His courtiers stand in doubt. Will youth prevail? 
One breathless moment all the host is cowed,
Then Man acclaims the boy with plaudits long and loud.

O that a friend with virile heart and brain 
Had loved him ere that glorious day was done, 
Caressed and cockered him, in prophet strain, 
Dubbed him the great Black Prince's genial son, 
Yet while well-pleased with what was well begun, 
Suggested greater consequents, and so
By hortatory adulation won
The wayward will to virtue! But the glow
Of generous fire flared out, and died in ashes low.

Arthur of Brittany - the little ghost
That hovers round King John - the luckless twain 
King Edward and young York, as wan almost 
As their white roses, sought and sought in vain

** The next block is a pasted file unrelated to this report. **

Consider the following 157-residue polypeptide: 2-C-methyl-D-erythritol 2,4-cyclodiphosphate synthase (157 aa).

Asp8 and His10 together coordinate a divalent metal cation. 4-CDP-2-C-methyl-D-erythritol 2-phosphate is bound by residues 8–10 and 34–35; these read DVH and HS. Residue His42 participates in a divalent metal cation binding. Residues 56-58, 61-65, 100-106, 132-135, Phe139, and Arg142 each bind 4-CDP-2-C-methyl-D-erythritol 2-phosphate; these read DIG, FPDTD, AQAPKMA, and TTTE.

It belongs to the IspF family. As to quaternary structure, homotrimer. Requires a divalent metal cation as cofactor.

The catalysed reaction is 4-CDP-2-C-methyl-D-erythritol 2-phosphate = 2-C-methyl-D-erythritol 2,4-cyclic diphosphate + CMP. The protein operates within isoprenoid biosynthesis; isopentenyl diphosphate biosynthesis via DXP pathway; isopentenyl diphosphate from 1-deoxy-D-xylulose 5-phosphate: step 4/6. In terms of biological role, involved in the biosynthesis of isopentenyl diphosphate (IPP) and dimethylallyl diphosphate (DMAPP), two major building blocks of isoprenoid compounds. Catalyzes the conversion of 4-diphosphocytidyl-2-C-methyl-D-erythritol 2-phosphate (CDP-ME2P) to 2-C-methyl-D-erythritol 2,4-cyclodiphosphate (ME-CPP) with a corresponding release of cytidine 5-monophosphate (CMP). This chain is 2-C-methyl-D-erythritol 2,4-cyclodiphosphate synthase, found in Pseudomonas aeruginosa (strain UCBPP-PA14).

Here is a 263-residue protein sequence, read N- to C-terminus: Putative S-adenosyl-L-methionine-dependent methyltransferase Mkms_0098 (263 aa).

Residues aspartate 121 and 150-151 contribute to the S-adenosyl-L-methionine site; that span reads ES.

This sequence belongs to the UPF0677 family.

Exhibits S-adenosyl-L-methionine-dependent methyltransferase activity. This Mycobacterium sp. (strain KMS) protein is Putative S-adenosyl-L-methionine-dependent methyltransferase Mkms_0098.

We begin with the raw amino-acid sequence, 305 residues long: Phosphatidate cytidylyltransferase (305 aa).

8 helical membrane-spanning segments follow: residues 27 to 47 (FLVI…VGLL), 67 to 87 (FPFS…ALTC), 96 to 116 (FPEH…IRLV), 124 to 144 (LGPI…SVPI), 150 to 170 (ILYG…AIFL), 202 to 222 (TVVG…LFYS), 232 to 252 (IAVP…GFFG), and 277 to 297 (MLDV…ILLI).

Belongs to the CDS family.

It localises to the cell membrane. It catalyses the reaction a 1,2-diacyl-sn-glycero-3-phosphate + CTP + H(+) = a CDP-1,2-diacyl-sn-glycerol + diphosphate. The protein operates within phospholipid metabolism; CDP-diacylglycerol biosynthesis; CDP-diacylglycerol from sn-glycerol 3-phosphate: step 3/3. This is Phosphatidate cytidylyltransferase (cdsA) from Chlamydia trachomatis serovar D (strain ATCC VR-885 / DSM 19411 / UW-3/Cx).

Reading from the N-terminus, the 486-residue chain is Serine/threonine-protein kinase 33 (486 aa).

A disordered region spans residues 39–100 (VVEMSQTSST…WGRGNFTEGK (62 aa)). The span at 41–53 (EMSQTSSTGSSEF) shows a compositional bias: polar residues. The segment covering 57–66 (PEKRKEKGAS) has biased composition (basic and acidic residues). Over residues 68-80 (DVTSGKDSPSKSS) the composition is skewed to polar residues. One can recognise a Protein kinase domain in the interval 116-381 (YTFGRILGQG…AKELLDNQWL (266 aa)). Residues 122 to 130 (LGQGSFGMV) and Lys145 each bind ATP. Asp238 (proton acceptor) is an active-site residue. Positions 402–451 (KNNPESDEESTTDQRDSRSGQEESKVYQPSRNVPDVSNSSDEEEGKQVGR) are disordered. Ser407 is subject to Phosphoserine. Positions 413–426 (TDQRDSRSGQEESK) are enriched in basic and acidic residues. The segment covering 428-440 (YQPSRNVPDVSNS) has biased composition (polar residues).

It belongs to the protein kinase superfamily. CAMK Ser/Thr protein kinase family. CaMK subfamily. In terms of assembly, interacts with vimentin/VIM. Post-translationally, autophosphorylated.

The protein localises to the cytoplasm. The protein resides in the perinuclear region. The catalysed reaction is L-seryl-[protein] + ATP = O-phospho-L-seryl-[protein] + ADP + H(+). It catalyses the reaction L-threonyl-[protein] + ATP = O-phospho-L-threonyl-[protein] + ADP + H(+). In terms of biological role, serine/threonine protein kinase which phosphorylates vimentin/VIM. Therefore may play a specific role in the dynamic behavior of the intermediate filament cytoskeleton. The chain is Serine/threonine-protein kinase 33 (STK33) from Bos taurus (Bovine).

A single faithful friend: and once again
We meet a boy King Edward, friendless too, 
When fatherless he entered on his reign:
Pale patron saint of the pale scholar crew
He knew and shared their toil, their prize he never knew.

And they whom Genius lightened fared as ill. 
There was a boy whom all men marvelled at 
But none befriended. In a parvis still
At eve alone with lean Church mouse and rat, 
Watched by the blinking owl and wheeling bat, 
He penned his wondrous poems, till he passed 
Into a city attic, where he sat
More lonely still, in solitude more vast,
Until he found in Death one kindly friend at last.

And Adonais, had he met a mate - 
Some young Endymion or Calidore - 
Might not he to have triumphed over fate 
And kept the crown he won but never wore? 
But when he wandered on the Devon shore, 
Or sauntered sadly o'er the Scottish heath, 
A lonely exile sick at heart and sore,
He tells us almost with his latest breath
He was already "half in love with easeful Death."

It is not good the Boy should be alone:
He needs an helpmeet even more than man. 
Yet if the brethren of his flesh and bone